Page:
To be a journalist often is to be the skunk at a garden party.
And I certainly felt my skunk-like tendencies kick into gear as I watched the beautifully choreographed Inter-Korean Summit between North Korean leader Kim Jong-un and South Korean President Moon Jae-in on live TV.
The optics were no doubt powerful and emotional: on a sunny morning in late April, Kim Jong-un strolled up to the Military Demarcation Line that has divided the Korean peninsula for the last 65 years, reached across, and shook hands with President Moon. Then he stepped over the low curb that marks the border, shook hands again, and then took President Moon by the hand and stepped back over the border together onto North Korean soil.
It was undoubtedly a significant moment. The two heads of state later would emerge from their talks with plans to formally end the Korean War and work toward denuclearization. When I stood at roughly that same spot about 50 days earlier gazing into North Korea with other Knight-Wallace Fellows, the situation was much more tense. For months the world seemed on the brink of all-out war, with leaders on both sides making increasingly bellicose public statements.
So the sight of the two Korean leaders holding hands offered a much needed glimmer of hope in what had become a hopeless situation. For me as a Korean American, the idea of peace between the two Koreas is particularly powerful as every Korean family’s personal history is intertwined with painful reminders of those darkest days of the Korean War.
As I watched this historic event unfold on live TV, I knew this was a big deal. But the skunk in me couldn’t help but stink up the room.
What will denuclearization look like? What about the Kim regime’s blatant human rights abuses? What are Kim Jong-un’s true motives? This is, after all, the same man who reportedly had two of his senior officials executed in 2016 using an anti-aircraft gun, a weapon normally reserved, as the name suggests, for aircraft.
Yes, journalists can be party poopers. It’s why North Korea remains dead last on the annual World Press Freedom Index, which ranks nations according to the level of freedom available to journalists.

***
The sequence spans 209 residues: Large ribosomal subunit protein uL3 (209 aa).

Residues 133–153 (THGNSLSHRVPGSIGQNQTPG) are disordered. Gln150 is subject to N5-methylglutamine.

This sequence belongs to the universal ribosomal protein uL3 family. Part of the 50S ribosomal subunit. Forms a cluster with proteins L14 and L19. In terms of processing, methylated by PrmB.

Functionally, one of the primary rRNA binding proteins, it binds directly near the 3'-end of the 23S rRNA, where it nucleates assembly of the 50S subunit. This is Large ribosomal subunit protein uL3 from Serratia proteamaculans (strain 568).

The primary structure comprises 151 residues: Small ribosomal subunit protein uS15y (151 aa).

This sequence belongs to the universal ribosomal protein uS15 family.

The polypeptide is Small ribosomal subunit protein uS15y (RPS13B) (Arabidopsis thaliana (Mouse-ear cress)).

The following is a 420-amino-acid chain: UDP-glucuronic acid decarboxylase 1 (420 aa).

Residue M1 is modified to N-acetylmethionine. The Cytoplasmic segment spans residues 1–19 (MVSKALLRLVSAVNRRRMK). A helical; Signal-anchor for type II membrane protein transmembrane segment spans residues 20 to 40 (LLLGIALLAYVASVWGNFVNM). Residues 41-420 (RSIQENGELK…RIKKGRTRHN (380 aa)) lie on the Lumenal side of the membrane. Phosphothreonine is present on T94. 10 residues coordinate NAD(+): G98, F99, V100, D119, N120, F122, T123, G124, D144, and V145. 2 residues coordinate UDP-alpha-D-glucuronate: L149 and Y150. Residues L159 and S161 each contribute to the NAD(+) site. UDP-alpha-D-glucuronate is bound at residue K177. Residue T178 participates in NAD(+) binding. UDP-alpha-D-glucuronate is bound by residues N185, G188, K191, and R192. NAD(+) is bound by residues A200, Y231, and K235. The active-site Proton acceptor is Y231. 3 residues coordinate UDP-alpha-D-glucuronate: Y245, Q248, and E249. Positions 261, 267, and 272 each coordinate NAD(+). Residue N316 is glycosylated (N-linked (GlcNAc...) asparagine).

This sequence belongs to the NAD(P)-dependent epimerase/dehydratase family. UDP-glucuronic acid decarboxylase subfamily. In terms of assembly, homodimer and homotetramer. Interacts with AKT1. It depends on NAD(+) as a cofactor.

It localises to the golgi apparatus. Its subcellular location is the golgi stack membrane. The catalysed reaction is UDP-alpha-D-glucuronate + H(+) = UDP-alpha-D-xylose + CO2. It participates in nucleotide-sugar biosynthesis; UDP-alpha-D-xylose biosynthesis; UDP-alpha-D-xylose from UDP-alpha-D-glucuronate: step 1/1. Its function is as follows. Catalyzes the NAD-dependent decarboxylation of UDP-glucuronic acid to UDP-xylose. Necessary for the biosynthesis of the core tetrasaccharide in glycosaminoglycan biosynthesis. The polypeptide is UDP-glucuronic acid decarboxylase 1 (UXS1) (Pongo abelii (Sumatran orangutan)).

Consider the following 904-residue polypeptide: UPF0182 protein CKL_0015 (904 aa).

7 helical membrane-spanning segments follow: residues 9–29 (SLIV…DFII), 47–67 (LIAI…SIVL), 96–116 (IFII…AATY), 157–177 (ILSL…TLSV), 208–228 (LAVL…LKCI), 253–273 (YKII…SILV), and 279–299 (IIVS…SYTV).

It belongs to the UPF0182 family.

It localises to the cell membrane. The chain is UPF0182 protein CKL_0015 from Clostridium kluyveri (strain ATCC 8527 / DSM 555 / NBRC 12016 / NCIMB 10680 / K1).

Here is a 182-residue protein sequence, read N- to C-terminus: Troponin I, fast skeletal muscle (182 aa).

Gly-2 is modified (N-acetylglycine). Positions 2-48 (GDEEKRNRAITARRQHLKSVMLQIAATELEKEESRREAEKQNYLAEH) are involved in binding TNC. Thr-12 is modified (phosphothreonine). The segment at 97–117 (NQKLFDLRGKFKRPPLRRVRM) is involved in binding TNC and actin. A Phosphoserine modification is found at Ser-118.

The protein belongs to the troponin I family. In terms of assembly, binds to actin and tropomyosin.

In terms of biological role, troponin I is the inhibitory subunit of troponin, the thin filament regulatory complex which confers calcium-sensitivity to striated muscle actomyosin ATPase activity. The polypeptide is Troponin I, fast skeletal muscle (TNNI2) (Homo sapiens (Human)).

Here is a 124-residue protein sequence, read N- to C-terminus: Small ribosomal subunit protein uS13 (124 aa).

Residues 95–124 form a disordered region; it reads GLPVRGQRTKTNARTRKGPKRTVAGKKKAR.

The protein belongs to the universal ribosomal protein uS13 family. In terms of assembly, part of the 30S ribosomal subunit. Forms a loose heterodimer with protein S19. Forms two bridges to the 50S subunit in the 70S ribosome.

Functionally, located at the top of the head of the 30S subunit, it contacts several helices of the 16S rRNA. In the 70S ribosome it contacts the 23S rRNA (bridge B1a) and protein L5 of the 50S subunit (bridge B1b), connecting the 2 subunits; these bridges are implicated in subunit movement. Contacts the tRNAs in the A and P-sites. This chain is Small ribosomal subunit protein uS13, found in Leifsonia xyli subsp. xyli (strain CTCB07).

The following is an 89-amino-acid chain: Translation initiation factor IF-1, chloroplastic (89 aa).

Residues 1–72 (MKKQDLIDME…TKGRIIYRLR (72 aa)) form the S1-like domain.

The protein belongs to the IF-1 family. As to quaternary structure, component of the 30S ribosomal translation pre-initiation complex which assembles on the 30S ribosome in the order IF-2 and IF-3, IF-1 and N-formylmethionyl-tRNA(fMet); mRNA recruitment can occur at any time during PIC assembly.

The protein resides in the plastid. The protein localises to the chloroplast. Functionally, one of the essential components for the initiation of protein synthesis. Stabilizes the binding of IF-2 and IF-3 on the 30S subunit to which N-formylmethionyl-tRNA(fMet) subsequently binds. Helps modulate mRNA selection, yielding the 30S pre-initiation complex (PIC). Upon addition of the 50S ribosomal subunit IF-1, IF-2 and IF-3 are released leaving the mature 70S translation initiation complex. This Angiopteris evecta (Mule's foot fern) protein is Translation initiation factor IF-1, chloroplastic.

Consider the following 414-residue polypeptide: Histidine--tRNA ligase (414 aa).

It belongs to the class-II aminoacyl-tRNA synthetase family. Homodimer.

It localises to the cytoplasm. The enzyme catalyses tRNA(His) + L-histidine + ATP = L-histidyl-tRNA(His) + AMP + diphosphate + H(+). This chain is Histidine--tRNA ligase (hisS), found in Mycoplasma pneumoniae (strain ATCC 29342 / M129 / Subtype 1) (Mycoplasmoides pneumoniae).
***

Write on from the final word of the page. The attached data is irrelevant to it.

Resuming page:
South Korea, on the other hand, has come a long way in promoting a free press. During our fellowship tour of the country, we had a private screening of the 2017 film “A Taxi Driver,” which depicted the 1980 Gwangju massacre, a horrific event in which South Korean soldiers and government-backed thugs murdered untold numbers of pro-Democracy demonstrators. The movie showed how news organizations were either silenced or complicit in spreading the government’s misinformation.
Fast forward 38 years and that same country has now surpassed the United States on the World Press Freedom Index.
While that’s a positive sign for South Koreans (and a really troubling one for Americans), it also goes to illustrate an important point: the distance between freedom and tyranny is often very short. It took Kim Jong-un only a few minutes to stroll forward into a world of press freedom that April morning; it took his limousine only a few seconds to ferry him back.
Throughout our tour, we learned that the South made great strides in building and strengthening democratic institutions since the ceasefire almost a lifetime ago. That’s good news. But the skunk in me thinks that the lesson for any democracy is that it’s always easier to tear down than to build.
Robert Yoon is a political journalist and the Howard R. Marsh Visiting Professor of Journalism at the University of Michigan.